Feed to make chicken fatter

by Ahli
(Va)

Question

Feed to make chicken fatter: I think my chickens are a little under weight, my friends and family say they are fine.

The first chicken I had was much larger than these, and I'm worried they aren't getting the right kind of food.

I give them more than enough food a day but they won't get any bigger. What can I give them to make them fatter?

Answer
My suggestion is to always buy the best foods and supplements you can afford for your chickens, appropriate for their age and purpose of their life.

Check labels for content. You haven’t said what you are feeding or what breed your past chicken was and what these are.

There are differences in body “style” from breed to breed. Some are specifically designed to produce a lot of muscle (meat) in a short amount of time.

Some breeds are slower growing and maturing than others. Some are tall and slender, some short and round.

Even within the same breed, like Rhode Island Reds, there are production bred birds (mass produced for lots of eggs and meat quickly) and the more standard Heritage blood lines (living longer and growing slower).

I’m guessing you don’t really want to make them fat, as that’s not healthy.

A chicken that is under weight will usually have its “keel” breast bone protruding from the breast muscles.

If you place your hand below the neck at the front of the bird, you should feel well rounded breast muscles right down near the legs.

If you feel a bone with a long narrow edge running down the center of the breast muscles, that bird is underweight.

The solution isn’t to fatten them, though having some body fat is healthy for them, especially before winter.

What helps build healthy muscle tissue is good exercise and a diet rich in good fats and proteins, which good quality feeds will provide.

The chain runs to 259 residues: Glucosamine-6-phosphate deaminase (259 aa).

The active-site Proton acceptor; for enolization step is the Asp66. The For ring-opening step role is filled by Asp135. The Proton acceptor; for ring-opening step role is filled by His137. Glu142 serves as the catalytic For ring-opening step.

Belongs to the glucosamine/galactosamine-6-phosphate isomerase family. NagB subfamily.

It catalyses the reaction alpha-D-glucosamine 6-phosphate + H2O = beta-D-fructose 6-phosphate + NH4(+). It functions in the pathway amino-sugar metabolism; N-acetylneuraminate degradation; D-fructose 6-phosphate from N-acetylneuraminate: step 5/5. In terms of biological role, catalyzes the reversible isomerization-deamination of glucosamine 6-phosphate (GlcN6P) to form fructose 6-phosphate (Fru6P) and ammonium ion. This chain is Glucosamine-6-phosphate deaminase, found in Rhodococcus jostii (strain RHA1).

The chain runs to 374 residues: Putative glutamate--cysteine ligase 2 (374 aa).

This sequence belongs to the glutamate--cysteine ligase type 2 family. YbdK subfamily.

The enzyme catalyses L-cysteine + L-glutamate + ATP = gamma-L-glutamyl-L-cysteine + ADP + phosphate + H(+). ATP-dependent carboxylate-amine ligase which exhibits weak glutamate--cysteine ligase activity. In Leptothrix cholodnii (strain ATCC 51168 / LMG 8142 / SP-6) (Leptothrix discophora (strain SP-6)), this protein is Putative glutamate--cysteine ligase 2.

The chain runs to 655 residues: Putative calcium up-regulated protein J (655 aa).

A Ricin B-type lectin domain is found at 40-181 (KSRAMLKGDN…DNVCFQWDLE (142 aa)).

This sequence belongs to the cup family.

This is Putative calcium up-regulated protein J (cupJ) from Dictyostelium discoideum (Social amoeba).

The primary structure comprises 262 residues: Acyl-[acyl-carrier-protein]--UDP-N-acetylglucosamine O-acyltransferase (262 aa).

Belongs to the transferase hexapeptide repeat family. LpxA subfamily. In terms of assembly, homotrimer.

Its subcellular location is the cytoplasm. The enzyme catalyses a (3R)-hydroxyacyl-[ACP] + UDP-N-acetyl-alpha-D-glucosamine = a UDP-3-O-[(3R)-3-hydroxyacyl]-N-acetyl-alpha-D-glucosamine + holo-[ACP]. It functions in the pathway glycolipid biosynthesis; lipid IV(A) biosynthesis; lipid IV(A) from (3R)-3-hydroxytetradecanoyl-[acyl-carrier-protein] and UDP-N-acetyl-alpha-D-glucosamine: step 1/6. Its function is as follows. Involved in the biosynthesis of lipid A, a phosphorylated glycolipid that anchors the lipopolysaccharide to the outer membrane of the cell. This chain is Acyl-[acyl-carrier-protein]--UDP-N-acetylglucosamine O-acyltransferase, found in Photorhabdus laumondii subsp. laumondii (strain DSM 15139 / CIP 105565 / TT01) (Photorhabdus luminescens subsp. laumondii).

Access to fresh vegetation and some fruit is good for a balanced diet as well.

I like to keep a constant feed supply for my chickens so they never go hungry and get them out free ranging every day.

I watch their activity levels and note anyone that isn’t acting right. If I’m concerned, I will pick them up when they come in to roost for the night and check that keel bone and look them over for any problems.

If you decide your chickens need better nutrition for better weight and muscle development I would recommend using a conditioning feed.

If you really just want to “fatten” them up for market, most people feed corn. It’s a high sugar/starch grain that when fed in volume can actually “fatten” chickens up, but that’s kind of cheating and not healthy for the birds.

There is always the possibility of intestinal parasites that can rob chickens of nutrients in the foods they eat.

You could get a stool sample checked at the vet for signs of worms or eggs of worms. The vet can identify the type and prescribe the right medication.

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